Pataphysics, an absurdist concept coined by the French writer Alfred Jarry, is the idea of a philosophy or science dedicated to studying what lies beyond the realm of metaphysics. It is a parody of the theory and methods of modern science and is often expressed in nonsensical language. A practitioner of pataphysics is a pataphysician or a pataphysicist.
Pataphysics is sometimes defined as "the science of imaginary solutions, which symbolically attributes the properties of objects, described by their virtuality, to their lineaments" (from Alfred Jarry's Book Faustroll).
An example of a pataphysical solution to a problem: A group of people have to walk up and down a steep hill several times a day, in order to get from their place of work to the nearest bus stop. The problem is solved by installing a ski-lift to take them up the hill, and distributing skateboards for coming down. Rube Goldberg and Heath Robinson were artists who invented (pictorial representations of) machines of a pataphysical bent.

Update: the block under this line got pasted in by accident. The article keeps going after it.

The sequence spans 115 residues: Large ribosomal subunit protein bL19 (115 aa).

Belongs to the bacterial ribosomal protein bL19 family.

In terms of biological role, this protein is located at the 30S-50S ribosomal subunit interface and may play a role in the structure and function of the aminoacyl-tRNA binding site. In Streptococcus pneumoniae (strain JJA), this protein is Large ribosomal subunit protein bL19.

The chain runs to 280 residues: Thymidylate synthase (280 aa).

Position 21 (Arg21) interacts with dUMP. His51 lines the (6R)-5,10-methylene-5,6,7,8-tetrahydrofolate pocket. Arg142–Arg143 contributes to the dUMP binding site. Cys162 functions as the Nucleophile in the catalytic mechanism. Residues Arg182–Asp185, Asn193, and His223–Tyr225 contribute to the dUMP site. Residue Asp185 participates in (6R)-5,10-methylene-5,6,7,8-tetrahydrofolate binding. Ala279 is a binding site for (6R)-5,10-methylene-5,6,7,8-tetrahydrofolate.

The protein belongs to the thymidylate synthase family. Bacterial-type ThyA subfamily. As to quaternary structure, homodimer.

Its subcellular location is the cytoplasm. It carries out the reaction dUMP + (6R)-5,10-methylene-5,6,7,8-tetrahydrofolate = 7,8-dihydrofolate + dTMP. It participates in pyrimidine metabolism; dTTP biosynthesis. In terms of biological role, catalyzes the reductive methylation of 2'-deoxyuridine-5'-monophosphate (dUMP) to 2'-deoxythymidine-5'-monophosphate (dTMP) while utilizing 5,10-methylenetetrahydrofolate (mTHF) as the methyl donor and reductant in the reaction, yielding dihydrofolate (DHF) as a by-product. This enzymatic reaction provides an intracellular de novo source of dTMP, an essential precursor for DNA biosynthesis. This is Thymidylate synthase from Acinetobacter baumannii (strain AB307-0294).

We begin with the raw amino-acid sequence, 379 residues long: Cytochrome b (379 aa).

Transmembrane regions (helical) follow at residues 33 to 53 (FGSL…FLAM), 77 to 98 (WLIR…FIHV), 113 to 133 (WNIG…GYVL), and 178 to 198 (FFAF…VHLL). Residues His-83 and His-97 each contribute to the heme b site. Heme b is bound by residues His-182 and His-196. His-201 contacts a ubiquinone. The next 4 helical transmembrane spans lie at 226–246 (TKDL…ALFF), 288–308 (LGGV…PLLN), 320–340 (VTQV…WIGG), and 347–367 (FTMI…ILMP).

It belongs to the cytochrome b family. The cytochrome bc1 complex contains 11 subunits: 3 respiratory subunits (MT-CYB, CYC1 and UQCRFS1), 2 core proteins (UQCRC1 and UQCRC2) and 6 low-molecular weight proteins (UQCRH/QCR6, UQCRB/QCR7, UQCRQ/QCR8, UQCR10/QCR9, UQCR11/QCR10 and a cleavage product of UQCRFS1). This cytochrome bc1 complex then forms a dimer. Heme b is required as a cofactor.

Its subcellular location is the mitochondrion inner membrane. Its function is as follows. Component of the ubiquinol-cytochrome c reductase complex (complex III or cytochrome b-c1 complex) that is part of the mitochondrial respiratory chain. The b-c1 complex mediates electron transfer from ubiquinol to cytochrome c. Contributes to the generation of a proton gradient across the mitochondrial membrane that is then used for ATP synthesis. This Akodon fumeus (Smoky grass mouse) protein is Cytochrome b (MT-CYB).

Raymond Queneau has described 'pataphysics as resting "on the truth of contradictions and exceptions." It is a parody of the theory and methods of modern science and is often expressed in nonsensical language.
Perhaps the most famous mention of 'pataphysics remains The Beatles' 1969 song "Maxwell's Silver Hammer." Actual works within the 'pataphysical tradition tend to focus on the processes of their creation, and elements of chance or arbitrary choices are frequently key in those processes.
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